When I moved my genealogy database from Family Tree Maker to RootsMagic almost 5 years ago, most of the sources and citations came through… sort of… kinda like when your house comes through a tornado…
When I originally created those sources and citations for FTM, I didn’t do them correctly (not a clue!).
A couple of years ago, I started a project to go back through my RootsMagic database, examine each person’s information and create new/correct old sources and citations, since I still hadn’t done many of them correctly (still clueless…).
But a lot of the sources and citations are still not quite right (pardon my OCD).
Ok, but what is the correct way to cite a genealogical source?
After a couple of long days of online research, I discovered that there is no one correct way! Many different citation styles…
Well, that certainly cleared things up!
My solution is an Alphabet Soup of sorts. These are what I am using to learn to “correctly” cite my sources:
- Genealogical Source Citations Quick Reference– free, from Thomas MacEntee of Geneabloggers
- Citing Ancestry.com Databases & Images– $8.95 from Genealogical.com
- Genealogists’ Guide to Documentation and Citing Sources– free, from Emily Anne Croom
- Evidence! Citation & Analysis for the Family Historian– $19.95 from Genealogical.com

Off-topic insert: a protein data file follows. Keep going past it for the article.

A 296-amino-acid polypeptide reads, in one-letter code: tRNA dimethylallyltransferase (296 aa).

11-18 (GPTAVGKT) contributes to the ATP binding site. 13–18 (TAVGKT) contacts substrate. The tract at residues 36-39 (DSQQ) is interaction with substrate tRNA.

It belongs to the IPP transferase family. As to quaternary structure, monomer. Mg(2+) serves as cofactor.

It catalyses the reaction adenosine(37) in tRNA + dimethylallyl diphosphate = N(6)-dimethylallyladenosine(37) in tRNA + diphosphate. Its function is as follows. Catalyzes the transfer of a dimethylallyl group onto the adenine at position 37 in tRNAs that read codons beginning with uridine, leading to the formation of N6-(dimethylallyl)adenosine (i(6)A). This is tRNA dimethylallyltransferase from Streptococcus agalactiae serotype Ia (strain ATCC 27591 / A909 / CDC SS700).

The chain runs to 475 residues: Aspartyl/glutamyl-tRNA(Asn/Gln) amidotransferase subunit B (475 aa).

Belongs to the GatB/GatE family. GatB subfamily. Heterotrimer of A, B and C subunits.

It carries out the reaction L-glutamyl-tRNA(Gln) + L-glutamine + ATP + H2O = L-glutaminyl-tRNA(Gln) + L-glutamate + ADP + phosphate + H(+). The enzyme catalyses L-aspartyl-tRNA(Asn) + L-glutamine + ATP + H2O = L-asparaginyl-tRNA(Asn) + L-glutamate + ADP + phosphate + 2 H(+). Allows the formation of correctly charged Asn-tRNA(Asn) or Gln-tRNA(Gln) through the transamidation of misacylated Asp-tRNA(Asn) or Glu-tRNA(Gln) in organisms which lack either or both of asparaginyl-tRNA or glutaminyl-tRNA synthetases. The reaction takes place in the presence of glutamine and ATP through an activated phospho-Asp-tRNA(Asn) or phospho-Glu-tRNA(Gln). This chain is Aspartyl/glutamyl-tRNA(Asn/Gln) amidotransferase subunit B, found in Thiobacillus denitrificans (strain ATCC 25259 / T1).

- My Solution for US Census Free-form Source Citations in RootsMagic 4– an article written by Randy Seaver of Genea-Musings
I had purchased both the Citing Ancestry.com QuickSheet and Evidence some years ago and have never really used them, so I haven’t spent any new money on this project. I eventually want to get Evidence Explained: Citing History Sources from Artifacts to Cyberspace, but at $59.95, it’s a bit out of my budget right now.
I thought about changing all of my citations to a free-form format, but with 189 pages of sources… not gonna happen. So I’ll use RootsMagic’s Source Templates, except for census entries and a couple of other much-used sources, such as FamilySearch.org’s various Texas Death databases. These master sources have been used hundreds of times, so I’m not too keen on rewriting each and every citation. Enter Randy’s post above.
Yesterday I reworked several citations in my Mom’s file. A lot of work, but I think I’m beginning to get the hang of it. Remember:
“Genealogy without proof is Mythology”